I remember some years ago, on Good Friday, taking a walk through the park with a Jewish friend of mine and she asked me, "Why do you call it "Good" Friday, when what happened on that day was basically torture and execution?" I don't remember exactly what I said then but it was something like this: Jesus preached a radical message of reconciliation. (Martin Luther King called him, admiringly, an "extremist"). He claimed to be speaking for God's way, calling people back to be God's people, holding God's dream. This, he preached, is the true Way. It sounded like blasphemy to some. And indeed, we've seen throughout history that anyone who preaches peace with that kind of authority will be a threat to those who are in power. (Jesus himself pointed to the way the people of Israel had treated their prophets in the past. And one of the lessons we read today is from Isaiah 53-4: the story of Israel as "suffering servant," for the sake of the world -- a passage which Christians have learned to read as a way of understanding who Jesus was). He was killed by a collaboration of the religious and the political authorities of his time. He was too much of a threat.
We tell the story of Good Friday because we know how it comes out. Without the Resurrection two days later, it is just another story of human cruelty and abuse of state power -- all too familiar in our own time as it was in its time. Christians call it "Good" Friday because the Cross and the Easter story are all one story: (Jesus says this in his first prediction of his suffering - but his listeners don't can't understand). the Cross is the WAY that God desires to redeem us, despite everything. In the whole story of Cross and resurrection, this action of God's unrelenting love is made manifest. It is hard to interpret or summarize, but the story itself tells us something about the Way. The Cross is the means of grace -- it is the result of the Call of Christ on each of our lives, though it may take different forms for each of us in our lives. And the Resurrection tells us that however controversial Jesus' message was, you can't kill it. This is the heart of the story of God's persistent and unrelenting desire to call us home and make us whole, whatever the cost. We're invited to participate in that desire by reaching out to the world in love. But on Good Friday we pause, silenced and awestruck by the mystery of Love that is expressed in the Cross. It is a day of devotion, hard to explain. But that's the closest I got, walking with my friend in the park, to explaining why we call this Friday "Good."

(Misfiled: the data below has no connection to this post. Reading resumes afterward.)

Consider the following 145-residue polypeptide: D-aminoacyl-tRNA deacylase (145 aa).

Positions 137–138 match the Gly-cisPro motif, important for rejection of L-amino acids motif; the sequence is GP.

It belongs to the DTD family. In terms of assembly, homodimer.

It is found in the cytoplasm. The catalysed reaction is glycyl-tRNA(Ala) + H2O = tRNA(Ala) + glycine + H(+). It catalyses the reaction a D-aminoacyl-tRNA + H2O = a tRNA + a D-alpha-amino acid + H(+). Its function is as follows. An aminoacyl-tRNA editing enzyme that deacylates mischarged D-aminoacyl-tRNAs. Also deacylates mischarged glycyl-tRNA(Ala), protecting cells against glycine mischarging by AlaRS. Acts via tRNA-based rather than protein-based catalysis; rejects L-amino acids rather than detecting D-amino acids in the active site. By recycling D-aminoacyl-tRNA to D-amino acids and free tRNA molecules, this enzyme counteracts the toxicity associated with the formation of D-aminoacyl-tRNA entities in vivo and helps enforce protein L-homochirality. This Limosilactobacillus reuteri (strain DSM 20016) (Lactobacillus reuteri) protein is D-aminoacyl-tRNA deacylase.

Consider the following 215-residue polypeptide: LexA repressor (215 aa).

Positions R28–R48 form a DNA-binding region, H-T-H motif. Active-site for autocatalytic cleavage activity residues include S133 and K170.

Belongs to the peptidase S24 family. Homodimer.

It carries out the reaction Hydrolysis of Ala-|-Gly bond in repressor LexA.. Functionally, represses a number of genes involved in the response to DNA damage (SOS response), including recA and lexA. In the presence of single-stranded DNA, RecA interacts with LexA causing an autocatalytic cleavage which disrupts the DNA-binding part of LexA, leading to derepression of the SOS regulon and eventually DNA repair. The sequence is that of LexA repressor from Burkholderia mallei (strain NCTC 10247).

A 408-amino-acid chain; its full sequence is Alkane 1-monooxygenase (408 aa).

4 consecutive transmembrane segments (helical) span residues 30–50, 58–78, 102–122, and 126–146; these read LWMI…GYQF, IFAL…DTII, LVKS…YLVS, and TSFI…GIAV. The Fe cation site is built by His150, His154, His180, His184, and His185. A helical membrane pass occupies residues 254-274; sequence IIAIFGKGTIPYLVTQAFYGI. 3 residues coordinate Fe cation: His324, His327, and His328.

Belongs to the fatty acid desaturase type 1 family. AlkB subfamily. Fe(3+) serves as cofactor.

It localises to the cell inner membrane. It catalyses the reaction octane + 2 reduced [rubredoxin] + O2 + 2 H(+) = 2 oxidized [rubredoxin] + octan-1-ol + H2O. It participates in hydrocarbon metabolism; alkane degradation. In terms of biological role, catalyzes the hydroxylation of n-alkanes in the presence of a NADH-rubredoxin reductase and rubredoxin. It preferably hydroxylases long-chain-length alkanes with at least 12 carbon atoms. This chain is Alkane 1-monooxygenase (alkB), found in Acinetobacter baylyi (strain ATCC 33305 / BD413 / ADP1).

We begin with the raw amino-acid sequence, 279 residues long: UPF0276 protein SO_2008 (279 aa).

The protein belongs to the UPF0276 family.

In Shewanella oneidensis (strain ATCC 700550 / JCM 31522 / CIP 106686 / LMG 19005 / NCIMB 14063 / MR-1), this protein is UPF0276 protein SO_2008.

- Kathleen Henderson Staudt
- I work as a teacher, poet and spiritual director at a number of institutions in the DC area. My teaching focuses in various ways on writing, poetry, Spirituality and Christian vocation and ministry - especially from the point of view of the laity. I also offer classes and retreats encouraging people to explore their inner lives, engage their creativity and reflect on their beliefs about God, vocation, and how we can discern and pursue new ways to transform our broken world. I enjoy speaking of faith in the secular academy as well as reminding those preparing for ministry in the Church that our primary purpose is to love and serve the world beyond the church's doors. I love helping people to grow in faith and to find their own voices, and I also love encouraging them to use their minds. I see no contradiction between these impulses, believing as I do that faith, reason and creativity work together.